Saving Mothers, Giving Life is a multidonor program designed to reduce maternal mortality in Uganda and Zambia. We used a quasi-random research design to evaluate its effects on provider obstetric knowledge, clinical confidence, and job satisfaction, and on patients' receipt of services, perceived quality, and satisfaction. Study participants were 1,267 health workers and 2,488 female patients. Providers' knowledge was significantly higher in Ugandan and Zambian intervention districts than in comparison districts, and in Uganda there were similar positive differences for providers' clinical confidence and job satisfaction. Patients in Ugandan intervention facilities were more likely to give high ratings for equipment availability, providers' knowledge and communication skills, and care quality, among other factors, than patients in comparison facilities. There were fewer differences between Zambian intervention and comparison facilities. Country differences likely reflect differing intensity of program implementation and the more favorable geography of intervention districts in Uganda than in Zambia. National investments in the health system and provider training and the identification of intervention components most associated with improved performance will be required for scaling up and sustaining the program. PMID:26953307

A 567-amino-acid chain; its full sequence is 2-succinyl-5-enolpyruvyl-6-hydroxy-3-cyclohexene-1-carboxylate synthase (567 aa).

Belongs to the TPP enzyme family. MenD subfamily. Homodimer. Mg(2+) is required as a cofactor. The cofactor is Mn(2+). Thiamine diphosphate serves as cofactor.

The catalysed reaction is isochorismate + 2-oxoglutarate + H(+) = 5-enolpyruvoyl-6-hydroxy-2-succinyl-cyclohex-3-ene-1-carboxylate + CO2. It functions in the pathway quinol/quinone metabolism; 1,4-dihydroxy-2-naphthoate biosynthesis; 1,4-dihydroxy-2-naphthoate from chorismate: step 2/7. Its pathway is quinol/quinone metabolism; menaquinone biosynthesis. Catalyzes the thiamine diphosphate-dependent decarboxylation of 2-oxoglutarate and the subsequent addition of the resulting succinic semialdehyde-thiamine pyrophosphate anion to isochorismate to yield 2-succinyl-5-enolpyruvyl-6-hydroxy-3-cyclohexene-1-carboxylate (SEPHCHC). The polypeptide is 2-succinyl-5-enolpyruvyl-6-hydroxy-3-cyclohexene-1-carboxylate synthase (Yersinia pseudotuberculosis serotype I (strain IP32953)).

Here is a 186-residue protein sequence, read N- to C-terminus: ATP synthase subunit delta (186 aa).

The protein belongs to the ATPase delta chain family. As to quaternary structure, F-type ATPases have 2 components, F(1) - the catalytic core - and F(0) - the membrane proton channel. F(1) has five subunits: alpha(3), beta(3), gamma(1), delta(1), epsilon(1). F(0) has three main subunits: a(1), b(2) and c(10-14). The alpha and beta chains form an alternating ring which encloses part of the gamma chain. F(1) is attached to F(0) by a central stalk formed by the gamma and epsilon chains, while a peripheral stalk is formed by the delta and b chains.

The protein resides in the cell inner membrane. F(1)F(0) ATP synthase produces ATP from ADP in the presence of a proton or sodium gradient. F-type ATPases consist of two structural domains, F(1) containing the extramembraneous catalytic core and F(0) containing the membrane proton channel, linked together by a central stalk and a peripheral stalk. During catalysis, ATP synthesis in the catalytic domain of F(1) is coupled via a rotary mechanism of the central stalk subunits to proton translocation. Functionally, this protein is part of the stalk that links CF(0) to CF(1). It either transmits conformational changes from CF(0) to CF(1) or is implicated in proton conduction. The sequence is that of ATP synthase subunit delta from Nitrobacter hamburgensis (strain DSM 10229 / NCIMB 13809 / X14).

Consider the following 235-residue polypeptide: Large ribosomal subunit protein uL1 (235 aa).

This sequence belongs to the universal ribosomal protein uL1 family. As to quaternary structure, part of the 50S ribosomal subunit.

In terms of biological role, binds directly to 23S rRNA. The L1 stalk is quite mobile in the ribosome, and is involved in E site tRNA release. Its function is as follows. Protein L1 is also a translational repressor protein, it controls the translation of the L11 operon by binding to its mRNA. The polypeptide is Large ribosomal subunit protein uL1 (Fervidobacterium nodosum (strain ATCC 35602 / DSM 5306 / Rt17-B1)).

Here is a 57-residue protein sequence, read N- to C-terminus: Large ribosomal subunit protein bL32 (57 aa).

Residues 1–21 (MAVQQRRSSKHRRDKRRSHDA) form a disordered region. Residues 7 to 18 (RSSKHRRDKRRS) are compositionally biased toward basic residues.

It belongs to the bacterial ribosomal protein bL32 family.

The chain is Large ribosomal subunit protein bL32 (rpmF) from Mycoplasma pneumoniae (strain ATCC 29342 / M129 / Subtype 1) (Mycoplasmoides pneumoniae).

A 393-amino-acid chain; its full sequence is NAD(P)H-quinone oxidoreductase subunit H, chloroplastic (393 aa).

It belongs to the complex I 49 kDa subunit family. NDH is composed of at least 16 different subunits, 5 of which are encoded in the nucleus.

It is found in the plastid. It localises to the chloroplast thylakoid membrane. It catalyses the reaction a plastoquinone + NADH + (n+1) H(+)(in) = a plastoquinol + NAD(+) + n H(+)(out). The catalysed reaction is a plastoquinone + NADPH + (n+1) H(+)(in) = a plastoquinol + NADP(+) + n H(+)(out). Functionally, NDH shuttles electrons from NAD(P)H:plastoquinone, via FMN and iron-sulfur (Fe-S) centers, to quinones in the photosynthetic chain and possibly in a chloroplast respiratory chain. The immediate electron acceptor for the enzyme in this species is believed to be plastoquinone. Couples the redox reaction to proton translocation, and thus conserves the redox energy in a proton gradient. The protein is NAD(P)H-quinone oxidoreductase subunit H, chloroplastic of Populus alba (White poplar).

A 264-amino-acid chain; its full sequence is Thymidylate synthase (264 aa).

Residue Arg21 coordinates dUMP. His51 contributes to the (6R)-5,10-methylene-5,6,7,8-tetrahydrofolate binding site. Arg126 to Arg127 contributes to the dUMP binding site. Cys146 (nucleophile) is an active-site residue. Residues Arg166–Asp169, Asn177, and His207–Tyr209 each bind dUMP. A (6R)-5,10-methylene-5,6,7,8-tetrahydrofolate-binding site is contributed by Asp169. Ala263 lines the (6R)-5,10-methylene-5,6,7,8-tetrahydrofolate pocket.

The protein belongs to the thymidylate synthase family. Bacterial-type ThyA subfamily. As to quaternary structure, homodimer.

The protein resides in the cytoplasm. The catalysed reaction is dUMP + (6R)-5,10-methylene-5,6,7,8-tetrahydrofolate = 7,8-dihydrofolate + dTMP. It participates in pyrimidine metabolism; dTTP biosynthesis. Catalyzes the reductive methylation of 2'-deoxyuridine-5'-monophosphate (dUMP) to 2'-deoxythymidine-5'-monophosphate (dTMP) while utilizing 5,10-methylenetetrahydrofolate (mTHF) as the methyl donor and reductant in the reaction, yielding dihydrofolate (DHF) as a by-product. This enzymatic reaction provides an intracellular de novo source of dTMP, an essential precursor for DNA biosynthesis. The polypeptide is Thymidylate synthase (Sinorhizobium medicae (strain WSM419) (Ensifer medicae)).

11. Movement Behaviour of Traditionally Managed Cattle in the Eastern Province of Zambia Captured Using Two-Dimensional Motion Sensors.

    PubMed

    Lubaba, Caesar H; Hidano, Arata; Welburn, Susan C; Revie, Crawford W; Eisler, Mark C

    2015-01-01